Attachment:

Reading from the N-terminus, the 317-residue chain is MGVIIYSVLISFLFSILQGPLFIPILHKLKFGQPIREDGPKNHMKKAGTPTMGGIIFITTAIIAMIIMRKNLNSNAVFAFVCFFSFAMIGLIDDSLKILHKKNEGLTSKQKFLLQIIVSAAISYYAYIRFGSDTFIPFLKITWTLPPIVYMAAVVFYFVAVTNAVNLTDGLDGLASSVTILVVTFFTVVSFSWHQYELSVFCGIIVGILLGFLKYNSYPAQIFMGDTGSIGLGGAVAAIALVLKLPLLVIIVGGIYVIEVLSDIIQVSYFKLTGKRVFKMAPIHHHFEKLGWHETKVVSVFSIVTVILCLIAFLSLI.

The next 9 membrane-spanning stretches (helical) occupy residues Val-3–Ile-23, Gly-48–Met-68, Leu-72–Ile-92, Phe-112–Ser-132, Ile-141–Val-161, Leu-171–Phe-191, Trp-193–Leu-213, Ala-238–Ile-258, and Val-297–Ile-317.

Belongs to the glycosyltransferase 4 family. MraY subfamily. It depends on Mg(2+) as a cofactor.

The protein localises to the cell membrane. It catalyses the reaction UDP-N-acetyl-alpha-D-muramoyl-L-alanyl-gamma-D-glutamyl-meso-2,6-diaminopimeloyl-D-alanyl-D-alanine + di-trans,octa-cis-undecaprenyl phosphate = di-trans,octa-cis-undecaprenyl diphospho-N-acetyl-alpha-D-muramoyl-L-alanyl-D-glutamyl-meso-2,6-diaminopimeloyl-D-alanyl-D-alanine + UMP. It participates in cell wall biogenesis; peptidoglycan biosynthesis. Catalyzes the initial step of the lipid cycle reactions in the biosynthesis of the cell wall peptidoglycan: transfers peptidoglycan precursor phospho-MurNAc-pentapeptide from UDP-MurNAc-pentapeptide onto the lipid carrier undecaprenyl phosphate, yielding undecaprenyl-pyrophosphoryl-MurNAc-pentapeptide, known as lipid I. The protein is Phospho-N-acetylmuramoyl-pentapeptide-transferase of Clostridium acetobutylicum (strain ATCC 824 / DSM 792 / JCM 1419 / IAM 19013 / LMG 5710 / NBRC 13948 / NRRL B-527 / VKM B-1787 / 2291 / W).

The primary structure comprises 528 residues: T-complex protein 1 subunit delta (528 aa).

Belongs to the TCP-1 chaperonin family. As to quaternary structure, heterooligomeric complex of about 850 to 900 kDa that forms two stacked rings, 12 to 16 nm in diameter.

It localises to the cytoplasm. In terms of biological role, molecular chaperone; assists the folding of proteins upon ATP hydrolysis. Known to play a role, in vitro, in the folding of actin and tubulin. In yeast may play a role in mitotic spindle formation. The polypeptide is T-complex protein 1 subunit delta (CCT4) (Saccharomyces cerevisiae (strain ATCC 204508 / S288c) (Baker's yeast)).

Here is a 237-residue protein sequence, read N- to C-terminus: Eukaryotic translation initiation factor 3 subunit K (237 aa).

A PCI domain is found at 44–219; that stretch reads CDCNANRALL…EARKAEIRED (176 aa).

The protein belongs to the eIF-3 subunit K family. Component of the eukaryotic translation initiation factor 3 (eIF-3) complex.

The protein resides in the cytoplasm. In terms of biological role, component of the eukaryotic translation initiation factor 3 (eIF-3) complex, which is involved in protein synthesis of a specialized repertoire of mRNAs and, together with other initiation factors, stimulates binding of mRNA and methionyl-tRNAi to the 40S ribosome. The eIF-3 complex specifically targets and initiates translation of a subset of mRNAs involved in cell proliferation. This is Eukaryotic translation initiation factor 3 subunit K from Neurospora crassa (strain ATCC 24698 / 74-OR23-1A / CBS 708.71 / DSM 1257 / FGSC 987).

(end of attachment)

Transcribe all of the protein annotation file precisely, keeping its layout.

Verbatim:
Reading from the N-terminus, the 317-residue chain is MGVIIYSVLISFLFSILQGPLFIPILHKLKFGQPIREDGPKNHMKKAGTPTMGGIIFITTAIIAMIIMRKNLNSNAVFAFVCFFSFAMIGLIDDSLKILHKKNEGLTSKQKFLLQIIVSAAISYYAYIRFGSDTFIPFLKITWTLPPIVYMAAVVFYFVAVTNAVNLTDGLDGLASSVTILVVTFFTVVSFSWHQYELSVFCGIIVGILLGFLKYNSYPAQIFMGDTGSIGLGGAVAAIALVLKLPLLVIIVGGIYVIEVLSDIIQVSYFKLTGKRVFKMAPIHHHFEKLGWHETKVVSVFSIVTVILCLIAFLSLI.

The next 9 membrane-spanning stretches (helical) occupy residues Val-3–Ile-23, Gly-48–Met-68, Leu-72–Ile-92, Phe-112–Ser-132, Ile-141–Val-161, Leu-171–Phe-191, Trp-193–Leu-213, Ala-238–Ile-258, and Val-297–Ile-317.

Belongs to the glycosyltransferase 4 family. MraY subfamily. It depends on Mg(2+) as a cofactor.

The protein localises to the cell membrane. It catalyses the reaction UDP-N-acetyl-alpha-D-muramoyl-L-alanyl-gamma-D-glutamyl-meso-2,6-diaminopimeloyl-D-alanyl-D-alanine + di-trans,octa-cis-undecaprenyl phosphate = di-trans,octa-cis-undecaprenyl diphospho-N-acetyl-alpha-D-muramoyl-L-alanyl-D-glutamyl-meso-2,6-diaminopimeloyl-D-alanyl-D-alanine + UMP. It participates in cell wall biogenesis; peptidoglycan biosynthesis. Catalyzes the initial step of the lipid cycle reactions in the biosynthesis of the cell wall peptidoglycan: transfers peptidoglycan precursor phospho-MurNAc-pentapeptide from UDP-MurNAc-pentapeptide onto the lipid carrier undecaprenyl phosphate, yielding undecaprenyl-pyrophosphoryl-MurNAc-pentapeptide, known as lipid I. The protein is Phospho-N-acetylmuramoyl-pentapeptide-transferase of Clostridium acetobutylicum (strain ATCC 824 / DSM 792 / JCM 1419 / IAM 19013 / LMG 5710 / NBRC 13948 / NRRL B-527 / VKM B-1787 / 2291 / W).

The primary structure comprises 528 residues: T-complex protein 1 subunit delta (528 aa).

Belongs to the TCP-1 chaperonin family. As to quaternary structure, heterooligomeric complex of about 850 to 900 kDa that forms two stacked rings, 12 to 16 nm in diameter.

It localises to the cytoplasm. In terms of biological role, molecular chaperone; assists the folding of proteins upon ATP hydrolysis. Known to play a role, in vitro, in the folding of actin and tubulin. In yeast may play a role in mitotic spindle formation. The polypeptide is T-complex protein 1 subunit delta (CCT4) (Saccharomyces cerevisiae (strain ATCC 204508 / S288c) (Baker's yeast)).

Here is a 237-residue protein sequence, read N- to C-terminus: Eukaryotic translation initiation factor 3 subunit K (237 aa).

A PCI domain is found at 44–219; that stretch reads CDCNANRALL…EARKAEIRED (176 aa).

The protein belongs to the eIF-3 subunit K family. Component of the eukaryotic translation initiation factor 3 (eIF-3) complex.

The protein resides in the cytoplasm. In terms of biological role, component of the eukaryotic translation initiation factor 3 (eIF-3) complex, which is involved in protein synthesis of a specialized repertoire of mRNAs and, together with other initiation factors, stimulates binding of mRNA and methionyl-tRNAi to the 40S ribosome. The eIF-3 complex specifically targets and initiates translation of a subset of mRNAs involved in cell proliferation. This is Eukaryotic translation initiation factor 3 subunit K from Neurospora crassa (strain ATCC 24698 / 74-OR23-1A / CBS 708.71 / DSM 1257 / FGSC 987).